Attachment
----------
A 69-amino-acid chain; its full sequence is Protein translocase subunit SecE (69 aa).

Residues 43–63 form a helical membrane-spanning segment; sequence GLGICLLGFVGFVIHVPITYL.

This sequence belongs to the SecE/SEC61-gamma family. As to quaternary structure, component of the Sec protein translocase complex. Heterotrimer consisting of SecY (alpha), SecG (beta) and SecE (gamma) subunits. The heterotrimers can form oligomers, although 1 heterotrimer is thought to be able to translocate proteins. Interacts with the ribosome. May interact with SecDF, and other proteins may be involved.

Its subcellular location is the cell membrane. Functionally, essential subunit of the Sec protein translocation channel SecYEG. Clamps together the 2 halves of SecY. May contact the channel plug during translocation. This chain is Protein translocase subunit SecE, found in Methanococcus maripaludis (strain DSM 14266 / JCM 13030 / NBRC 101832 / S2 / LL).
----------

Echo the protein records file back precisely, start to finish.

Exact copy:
A 69-amino-acid chain; its full sequence is Protein translocase subunit SecE (69 aa).

Residues 43–63 form a helical membrane-spanning segment; sequence GLGICLLGFVGFVIHVPITYL.

This sequence belongs to the SecE/SEC61-gamma family. As to quaternary structure, component of the Sec protein translocase complex. Heterotrimer consisting of SecY (alpha), SecG (beta) and SecE (gamma) subunits. The heterotrimers can form oligomers, although 1 heterotrimer is thought to be able to translocate proteins. Interacts with the ribosome. May interact with SecDF, and other proteins may be involved.

Its subcellular location is the cell membrane. Functionally, essential subunit of the Sec protein translocation channel SecYEG. Clamps together the 2 halves of SecY. May contact the channel plug during translocation. This chain is Protein translocase subunit SecE, found in Methanococcus maripaludis (strain DSM 14266 / JCM 13030 / NBRC 101832 / S2 / LL).